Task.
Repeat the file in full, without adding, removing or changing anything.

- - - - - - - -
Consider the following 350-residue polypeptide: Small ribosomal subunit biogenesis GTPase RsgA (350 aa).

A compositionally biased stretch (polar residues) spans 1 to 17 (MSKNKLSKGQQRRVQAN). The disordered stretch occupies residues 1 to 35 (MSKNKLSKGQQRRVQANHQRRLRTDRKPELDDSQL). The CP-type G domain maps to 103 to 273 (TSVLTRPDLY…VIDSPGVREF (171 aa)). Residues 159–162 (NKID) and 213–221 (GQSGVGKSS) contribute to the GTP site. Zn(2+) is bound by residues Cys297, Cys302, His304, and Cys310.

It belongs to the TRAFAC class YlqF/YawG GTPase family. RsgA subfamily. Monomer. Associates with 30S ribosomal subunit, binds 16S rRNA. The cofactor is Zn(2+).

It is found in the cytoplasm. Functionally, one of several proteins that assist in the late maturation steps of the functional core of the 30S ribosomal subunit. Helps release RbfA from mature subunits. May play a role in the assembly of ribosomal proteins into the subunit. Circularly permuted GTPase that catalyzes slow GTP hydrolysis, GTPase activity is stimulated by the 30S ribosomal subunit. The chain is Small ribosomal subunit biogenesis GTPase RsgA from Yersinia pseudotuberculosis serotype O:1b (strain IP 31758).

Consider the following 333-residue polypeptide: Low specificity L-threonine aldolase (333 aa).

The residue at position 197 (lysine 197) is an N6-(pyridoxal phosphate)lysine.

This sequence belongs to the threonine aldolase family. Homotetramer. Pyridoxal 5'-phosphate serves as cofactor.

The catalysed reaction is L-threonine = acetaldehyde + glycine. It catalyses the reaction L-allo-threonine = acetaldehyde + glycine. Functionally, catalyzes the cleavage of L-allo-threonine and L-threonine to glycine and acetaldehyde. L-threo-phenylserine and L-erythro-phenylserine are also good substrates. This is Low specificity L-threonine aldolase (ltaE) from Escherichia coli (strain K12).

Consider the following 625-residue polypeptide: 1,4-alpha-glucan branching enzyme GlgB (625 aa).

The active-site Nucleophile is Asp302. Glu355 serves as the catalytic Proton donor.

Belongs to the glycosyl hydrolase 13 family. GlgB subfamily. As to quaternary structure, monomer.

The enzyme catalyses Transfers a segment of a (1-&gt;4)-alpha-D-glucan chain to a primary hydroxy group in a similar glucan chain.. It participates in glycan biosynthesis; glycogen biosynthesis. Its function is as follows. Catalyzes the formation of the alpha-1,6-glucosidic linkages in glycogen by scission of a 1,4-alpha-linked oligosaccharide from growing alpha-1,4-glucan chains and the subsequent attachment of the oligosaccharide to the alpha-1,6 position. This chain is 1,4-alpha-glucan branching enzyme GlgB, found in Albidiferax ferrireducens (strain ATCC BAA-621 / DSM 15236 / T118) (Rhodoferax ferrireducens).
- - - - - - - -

Consider the following 350-residue polypeptide: Small ribosomal subunit biogenesis GTPase RsgA (350 aa).

A compositionally biased stretch (polar residues) spans 1 to 17 (MSKNKLSKGQQRRVQAN). The disordered stretch occupies residues 1 to 35 (MSKNKLSKGQQRRVQANHQRRLRTDRKPELDDSQL). The CP-type G domain maps to 103 to 273 (TSVLTRPDLY…VIDSPGVREF (171 aa)). Residues 159–162 (NKID) and 213–221 (GQSGVGKSS) contribute to the GTP site. Zn(2+) is bound by residues Cys297, Cys302, His304, and Cys310.

It belongs to the TRAFAC class YlqF/YawG GTPase family. RsgA subfamily. Monomer. Associates with 30S ribosomal subunit, binds 16S rRNA. The cofactor is Zn(2+).

It is found in the cytoplasm. Functionally, one of several proteins that assist in the late maturation steps of the functional core of the 30S ribosomal subunit. Helps release RbfA from mature subunits. May play a role in the assembly of ribosomal proteins into the subunit. Circularly permuted GTPase that catalyzes slow GTP hydrolysis, GTPase activity is stimulated by the 30S ribosomal subunit. The chain is Small ribosomal subunit biogenesis GTPase RsgA from Yersinia pseudotuberculosis serotype O:1b (strain IP 31758).

Consider the following 333-residue polypeptide: Low specificity L-threonine aldolase (333 aa).

The residue at position 197 (lysine 197) is an N6-(pyridoxal phosphate)lysine.

This sequence belongs to the threonine aldolase family. Homotetramer. Pyridoxal 5'-phosphate serves as cofactor.

The catalysed reaction is L-threonine = acetaldehyde + glycine. It catalyses the reaction L-allo-threonine = acetaldehyde + glycine. Functionally, catalyzes the cleavage of L-allo-threonine and L-threonine to glycine and acetaldehyde. L-threo-phenylserine and L-erythro-phenylserine are also good substrates. This is Low specificity L-threonine aldolase (ltaE) from Escherichia coli (strain K12).

Consider the following 625-residue polypeptide: 1,4-alpha-glucan branching enzyme GlgB (625 aa).

The active-site Nucleophile is Asp302. Glu355 serves as the catalytic Proton donor.

Belongs to the glycosyl hydrolase 13 family. GlgB subfamily. As to quaternary structure, monomer.

The enzyme catalyses Transfers a segment of a (1-&gt;4)-alpha-D-glucan chain to a primary hydroxy group in a similar glucan chain.. It participates in glycan biosynthesis; glycogen biosynthesis. Its function is as follows. Catalyzes the formation of the alpha-1,6-glucosidic linkages in glycogen by scission of a 1,4-alpha-linked oligosaccharide from growing alpha-1,4-glucan chains and the subsequent attachment of the oligosaccharide to the alpha-1,6 position. This chain is 1,4-alpha-glucan branching enzyme GlgB, found in Albidiferax ferrireducens (strain ATCC BAA-621 / DSM 15236 / T118) (Rhodoferax ferrireducens).